The Labour Party is promising to add full employment to the Reserve Bank's mission, alongside low inflation.
Its finance spokesperson, Grant Robertson, also vowed to move away from a single decision-maker to set the official cash rate (OCR) and toward a committee as part of a revamp of monetary policy.
"The monetary policy that was set in 1989 and followed around the world as being very good at controlling inflation," Mr Robertson said.
"But now we need to look at monetary policy that contributes towards the overall health of the economy whilst still continuing to manage inflation."
Labour would keep the 1-3 percent inflation target band.
Mr Robertson said unemployment of over 5 percent was too high, but he would not tie the Reserve Bank to a specific target on full employment.
"Full employment from my perspective is everybody who can work being able to work.
"Nobody is saying the Reserve Bank can control levels of employment but they should have as one of their core considerations in making decisions how it will affect future employment and we think this is the right path forward for New Zealand," Mr Robertson said.
While a dual mandate of full employment and low inflation is used in Australia and the United States, some economists are doubtful about its usefulness.
"What is full employment, exactly? If it bears any resemblance to the Reserve Bank's Labour Utilisation Composite Index then the Official Cash Rate (OCR) should be rising," BNZ senior economist Craig Ebert said.
"And as [Finance Minister] Steven Joyce mentioned, New Zealand has one of the very highest employment rates in the world at present."
On Friday, Mr Joyce announced a review of the Reserve Bank monetary policy mechanism.
The main change being floated mirrored Labour's call to move toward a decision-making committee on monetary decisions.
Mr Joyce said that would formalise the current practice used by current governor Graeme Wheeler, who has an advisory committee of senior staff.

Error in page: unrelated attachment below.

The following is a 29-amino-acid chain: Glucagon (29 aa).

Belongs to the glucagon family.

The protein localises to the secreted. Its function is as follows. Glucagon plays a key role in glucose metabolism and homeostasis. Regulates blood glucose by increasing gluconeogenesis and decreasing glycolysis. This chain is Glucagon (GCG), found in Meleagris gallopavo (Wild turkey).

Labour would go further, establishing a committee made up of four central bank officials, three external members and a non-voting Treasury official.
The external members would be chosen in consultation with the finance minister, and the minutes of the committee will be published.
"It's a balance between making sure we've got good expertise and perspectives from the outside but that the Bank still gets to make the final decision," Mr Robertson said.
"We'll be able to see where the different perspectives are coming from, and whether or not the Bank is acting as a block effectively against the outside appointees. That will have a considerable influence on the behaviour."
He said that would provide a more robust decision-making process and more certainty for financial markets.
Infometrics chief forecaster Gareth Kiernan said what was being suggested could be considered best practice among western central banks around the world.
"In terms of having a committee of people making decisions around interest rates that is probably a safer way to go over the longer term."
"You do risk with a committee [them] struggling to get things done, but as long as you have the right people there with the right expertise I think that is a positive," Mr Kiernan said.